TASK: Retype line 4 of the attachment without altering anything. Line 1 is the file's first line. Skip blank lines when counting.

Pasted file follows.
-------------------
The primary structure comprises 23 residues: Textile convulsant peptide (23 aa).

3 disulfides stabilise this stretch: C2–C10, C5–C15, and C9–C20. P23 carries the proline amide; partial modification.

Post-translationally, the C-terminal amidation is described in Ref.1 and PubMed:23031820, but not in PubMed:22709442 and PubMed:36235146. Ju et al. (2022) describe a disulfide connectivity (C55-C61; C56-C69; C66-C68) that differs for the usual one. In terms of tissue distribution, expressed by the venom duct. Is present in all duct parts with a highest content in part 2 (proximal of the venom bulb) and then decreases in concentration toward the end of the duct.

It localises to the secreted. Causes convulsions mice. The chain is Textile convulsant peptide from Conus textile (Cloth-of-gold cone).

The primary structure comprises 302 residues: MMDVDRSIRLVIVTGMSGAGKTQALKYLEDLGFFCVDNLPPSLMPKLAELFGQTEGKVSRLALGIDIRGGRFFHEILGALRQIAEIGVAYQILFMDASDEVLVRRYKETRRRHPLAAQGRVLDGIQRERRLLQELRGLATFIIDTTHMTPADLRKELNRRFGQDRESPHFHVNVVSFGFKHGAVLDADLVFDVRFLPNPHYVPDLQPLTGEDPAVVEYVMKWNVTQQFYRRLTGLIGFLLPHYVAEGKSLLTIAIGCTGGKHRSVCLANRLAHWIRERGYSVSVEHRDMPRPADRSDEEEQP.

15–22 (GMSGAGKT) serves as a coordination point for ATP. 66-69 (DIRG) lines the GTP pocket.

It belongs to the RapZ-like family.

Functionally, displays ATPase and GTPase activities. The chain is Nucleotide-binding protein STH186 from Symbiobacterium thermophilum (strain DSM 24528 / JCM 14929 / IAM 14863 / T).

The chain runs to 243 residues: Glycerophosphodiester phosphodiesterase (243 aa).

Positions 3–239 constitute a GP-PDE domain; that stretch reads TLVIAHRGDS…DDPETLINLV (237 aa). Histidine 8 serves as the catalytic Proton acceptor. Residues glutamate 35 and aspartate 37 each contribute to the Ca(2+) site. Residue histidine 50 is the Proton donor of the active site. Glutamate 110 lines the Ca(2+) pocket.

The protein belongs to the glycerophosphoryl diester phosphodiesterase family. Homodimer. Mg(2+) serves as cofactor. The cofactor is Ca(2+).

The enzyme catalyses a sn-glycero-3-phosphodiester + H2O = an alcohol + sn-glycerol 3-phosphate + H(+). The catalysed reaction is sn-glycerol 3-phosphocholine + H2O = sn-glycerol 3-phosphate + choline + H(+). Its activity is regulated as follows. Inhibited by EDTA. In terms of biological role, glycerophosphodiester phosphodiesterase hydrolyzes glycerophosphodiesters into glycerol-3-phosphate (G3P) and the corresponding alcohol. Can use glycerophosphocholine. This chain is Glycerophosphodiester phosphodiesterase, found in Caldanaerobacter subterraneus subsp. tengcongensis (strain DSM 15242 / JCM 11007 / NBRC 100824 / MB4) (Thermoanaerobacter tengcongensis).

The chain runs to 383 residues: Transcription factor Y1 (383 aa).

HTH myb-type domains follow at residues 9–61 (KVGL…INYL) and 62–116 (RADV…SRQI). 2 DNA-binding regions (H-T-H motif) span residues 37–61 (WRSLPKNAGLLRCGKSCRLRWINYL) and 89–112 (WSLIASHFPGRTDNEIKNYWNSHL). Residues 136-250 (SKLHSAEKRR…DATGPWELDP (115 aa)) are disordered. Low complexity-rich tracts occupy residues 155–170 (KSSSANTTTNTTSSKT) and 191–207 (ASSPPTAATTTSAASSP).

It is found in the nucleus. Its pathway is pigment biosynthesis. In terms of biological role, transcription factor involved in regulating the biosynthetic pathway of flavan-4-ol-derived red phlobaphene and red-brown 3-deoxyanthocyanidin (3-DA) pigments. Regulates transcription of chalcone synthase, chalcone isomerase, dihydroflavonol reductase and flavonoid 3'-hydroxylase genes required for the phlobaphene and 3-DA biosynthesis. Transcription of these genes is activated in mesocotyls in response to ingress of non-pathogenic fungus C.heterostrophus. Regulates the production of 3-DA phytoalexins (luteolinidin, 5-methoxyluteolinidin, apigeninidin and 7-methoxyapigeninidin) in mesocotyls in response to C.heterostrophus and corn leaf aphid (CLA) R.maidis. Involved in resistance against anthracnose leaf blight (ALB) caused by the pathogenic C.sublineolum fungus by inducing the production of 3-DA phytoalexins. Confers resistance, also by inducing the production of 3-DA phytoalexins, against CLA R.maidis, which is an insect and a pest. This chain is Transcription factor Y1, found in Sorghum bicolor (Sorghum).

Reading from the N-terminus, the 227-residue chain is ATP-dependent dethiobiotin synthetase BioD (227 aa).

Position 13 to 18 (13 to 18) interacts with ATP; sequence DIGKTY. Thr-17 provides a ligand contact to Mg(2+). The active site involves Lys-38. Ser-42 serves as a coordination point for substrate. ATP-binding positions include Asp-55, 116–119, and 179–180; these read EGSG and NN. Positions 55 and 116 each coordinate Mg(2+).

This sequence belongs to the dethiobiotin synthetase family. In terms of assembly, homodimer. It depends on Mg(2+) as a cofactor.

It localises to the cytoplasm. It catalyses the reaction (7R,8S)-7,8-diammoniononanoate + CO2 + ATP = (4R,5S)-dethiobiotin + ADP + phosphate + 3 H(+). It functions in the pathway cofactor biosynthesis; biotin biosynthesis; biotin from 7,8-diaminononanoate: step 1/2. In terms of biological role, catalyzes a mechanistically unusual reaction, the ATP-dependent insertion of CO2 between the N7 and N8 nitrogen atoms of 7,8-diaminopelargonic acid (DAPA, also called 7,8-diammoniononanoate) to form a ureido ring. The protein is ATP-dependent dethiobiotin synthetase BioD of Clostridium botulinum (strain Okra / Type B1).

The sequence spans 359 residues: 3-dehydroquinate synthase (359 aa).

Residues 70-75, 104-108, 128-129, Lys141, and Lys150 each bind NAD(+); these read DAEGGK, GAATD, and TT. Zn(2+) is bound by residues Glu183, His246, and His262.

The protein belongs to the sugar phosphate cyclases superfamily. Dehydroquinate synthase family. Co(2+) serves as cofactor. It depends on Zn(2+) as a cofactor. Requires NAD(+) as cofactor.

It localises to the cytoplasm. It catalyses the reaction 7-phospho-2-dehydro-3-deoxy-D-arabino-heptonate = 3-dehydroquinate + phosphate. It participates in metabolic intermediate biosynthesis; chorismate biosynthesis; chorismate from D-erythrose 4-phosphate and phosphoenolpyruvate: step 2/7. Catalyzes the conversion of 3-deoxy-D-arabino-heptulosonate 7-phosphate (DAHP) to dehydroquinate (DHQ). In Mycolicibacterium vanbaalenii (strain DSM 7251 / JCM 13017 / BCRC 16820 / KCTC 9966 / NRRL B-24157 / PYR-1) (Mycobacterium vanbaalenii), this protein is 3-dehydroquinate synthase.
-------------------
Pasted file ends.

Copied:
It localises to the secreted. Causes convulsions mice. The chain is Textile convulsant peptide from Conus textile (Cloth-of-gold cone).